You’re up! As in it’s now your turn to pull a two hour night shift that may start anywhere from 2200 hours (10:00 p.m.) on and normally ends two hours later, subject to the number of crew on board.
With this duty comes some big responsibility. Imagine if only for a moment, since we are on a route that is only 3-5 miles from shore that, for some strange reason the auto pilot suddenly disengages, the waves now begin to determine your new course and heading; you may be on a collision course with land or a charted rock or other obstruction.
This is why your job pulling watch duty is so important. And as Captain Ron always says, anything can and does happen out there. Your life and the life of your ship mates on this tiny ship in the big dark ocean is now the most important job you will ever have (but, only for two hours).
What’s it like to pull watch duty at night on the high seas?
First watch this video! If it doesn’t load now I”ll keep trying.
Then determine your comfort level at not seeing anything, not even the water ahead, to the sides or behind, or your moving boat.
Having radar on board makes it a much more comforting experience. Setting an alarm, two miles or as far as you like gives you advance warning. This extra warning with a loud buzzer in place, in case anything enters your guard zone, including land, is a great thing.
If you have the sentry guard on, you, your crew and possibly other boaters nearby are much safer – at night.
Imagine being able to look far ahead, say for two miles on a pitch black night, like on the video.
Having radar onboard allows you to set a guard zone totally around your boat or a quarter or half circle up ahead ; with our 36 mile Garmin HD radar we usually looked out 2 to 4 miles on a half circle ahead, or anytime the conditions made it necessary, like at night, always .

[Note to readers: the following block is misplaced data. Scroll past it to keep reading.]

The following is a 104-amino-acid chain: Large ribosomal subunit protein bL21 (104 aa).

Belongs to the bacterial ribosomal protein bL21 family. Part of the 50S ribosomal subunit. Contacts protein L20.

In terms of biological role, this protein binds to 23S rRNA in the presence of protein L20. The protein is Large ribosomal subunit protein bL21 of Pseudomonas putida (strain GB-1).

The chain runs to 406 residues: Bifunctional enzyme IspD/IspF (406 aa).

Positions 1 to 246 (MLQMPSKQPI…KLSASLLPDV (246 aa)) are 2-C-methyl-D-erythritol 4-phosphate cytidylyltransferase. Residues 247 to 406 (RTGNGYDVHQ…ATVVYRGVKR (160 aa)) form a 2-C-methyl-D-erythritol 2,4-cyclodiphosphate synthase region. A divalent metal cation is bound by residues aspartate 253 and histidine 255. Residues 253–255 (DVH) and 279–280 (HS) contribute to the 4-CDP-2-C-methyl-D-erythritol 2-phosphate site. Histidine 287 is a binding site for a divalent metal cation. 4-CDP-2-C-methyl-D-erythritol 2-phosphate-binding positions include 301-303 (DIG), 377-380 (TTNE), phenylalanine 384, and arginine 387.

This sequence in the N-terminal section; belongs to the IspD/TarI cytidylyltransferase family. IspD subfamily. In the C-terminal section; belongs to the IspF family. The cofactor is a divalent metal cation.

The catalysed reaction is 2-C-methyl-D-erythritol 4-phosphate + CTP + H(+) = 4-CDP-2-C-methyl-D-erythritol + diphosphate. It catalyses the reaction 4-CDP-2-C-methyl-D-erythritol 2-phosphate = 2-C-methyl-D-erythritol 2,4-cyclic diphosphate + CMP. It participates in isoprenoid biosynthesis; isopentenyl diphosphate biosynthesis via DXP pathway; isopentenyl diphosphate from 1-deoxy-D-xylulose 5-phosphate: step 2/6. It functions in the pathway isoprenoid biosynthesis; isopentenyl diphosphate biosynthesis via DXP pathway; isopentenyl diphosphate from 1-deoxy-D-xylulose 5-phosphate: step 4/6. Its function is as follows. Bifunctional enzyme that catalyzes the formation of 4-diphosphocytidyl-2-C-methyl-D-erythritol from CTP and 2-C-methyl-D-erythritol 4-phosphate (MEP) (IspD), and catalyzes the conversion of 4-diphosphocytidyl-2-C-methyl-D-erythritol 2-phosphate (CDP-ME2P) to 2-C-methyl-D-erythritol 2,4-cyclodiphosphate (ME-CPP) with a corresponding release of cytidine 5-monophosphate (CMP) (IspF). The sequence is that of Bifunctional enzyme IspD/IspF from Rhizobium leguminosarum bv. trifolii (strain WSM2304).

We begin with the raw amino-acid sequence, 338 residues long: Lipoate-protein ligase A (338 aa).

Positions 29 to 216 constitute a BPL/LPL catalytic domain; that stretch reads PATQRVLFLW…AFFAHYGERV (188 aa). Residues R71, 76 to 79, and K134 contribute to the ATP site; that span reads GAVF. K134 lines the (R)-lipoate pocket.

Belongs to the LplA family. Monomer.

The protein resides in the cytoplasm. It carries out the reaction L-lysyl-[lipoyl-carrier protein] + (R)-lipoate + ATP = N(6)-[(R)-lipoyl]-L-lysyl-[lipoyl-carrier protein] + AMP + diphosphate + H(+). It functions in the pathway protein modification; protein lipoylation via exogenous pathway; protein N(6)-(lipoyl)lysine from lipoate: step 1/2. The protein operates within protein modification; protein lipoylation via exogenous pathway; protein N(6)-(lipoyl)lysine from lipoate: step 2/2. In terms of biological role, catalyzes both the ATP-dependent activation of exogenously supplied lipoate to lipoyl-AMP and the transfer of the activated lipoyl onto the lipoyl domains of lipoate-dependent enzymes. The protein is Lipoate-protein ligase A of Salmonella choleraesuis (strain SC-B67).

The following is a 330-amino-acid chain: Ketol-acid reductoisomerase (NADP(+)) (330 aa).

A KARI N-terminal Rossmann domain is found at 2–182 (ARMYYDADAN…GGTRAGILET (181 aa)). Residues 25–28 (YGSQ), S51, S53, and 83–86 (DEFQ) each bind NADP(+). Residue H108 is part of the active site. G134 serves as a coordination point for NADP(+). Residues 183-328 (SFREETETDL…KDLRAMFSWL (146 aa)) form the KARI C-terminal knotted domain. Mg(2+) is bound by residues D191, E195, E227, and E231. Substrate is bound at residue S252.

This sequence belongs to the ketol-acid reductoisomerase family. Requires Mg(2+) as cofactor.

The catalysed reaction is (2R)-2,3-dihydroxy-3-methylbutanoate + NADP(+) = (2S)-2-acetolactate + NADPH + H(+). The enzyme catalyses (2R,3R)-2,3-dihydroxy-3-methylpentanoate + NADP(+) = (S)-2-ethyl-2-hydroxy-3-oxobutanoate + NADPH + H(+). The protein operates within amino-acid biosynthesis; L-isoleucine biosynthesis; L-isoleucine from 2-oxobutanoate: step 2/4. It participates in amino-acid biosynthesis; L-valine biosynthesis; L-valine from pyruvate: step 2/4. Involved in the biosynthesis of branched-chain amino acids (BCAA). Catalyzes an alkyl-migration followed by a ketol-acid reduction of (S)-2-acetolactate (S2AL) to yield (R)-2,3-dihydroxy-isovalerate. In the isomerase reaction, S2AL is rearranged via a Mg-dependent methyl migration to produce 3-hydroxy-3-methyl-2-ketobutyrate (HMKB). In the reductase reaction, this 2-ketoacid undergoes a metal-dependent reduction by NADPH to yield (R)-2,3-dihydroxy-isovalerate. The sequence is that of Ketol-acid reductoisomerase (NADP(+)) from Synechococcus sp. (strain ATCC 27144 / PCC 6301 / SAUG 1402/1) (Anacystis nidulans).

Radar allows you to see on your screen a blip or a dot that denotes land, a ship or other item far up ahead. This advance warning let’s you see into the future as to whether the projected outcome is just a passing ship in the night, iceberg or a near miss or collision on your present course.
See the ship up ahead? We didn’t either, till we got closer, but the radar did. During Gary’s watch he was about to hit a whale, we were all up, when the whales tail emerged from the portside door opening. Suddenly up ahead of the first we spot the second whale, as large as the first. Nothing but a good keel could’ve helped us out if a collision occurred. Sorry, no photos of the near collision with a whale.
Conditions where having radar gives you a certain comfort level.
Are the conditions getting better or worse? Always a good question to ask yourself!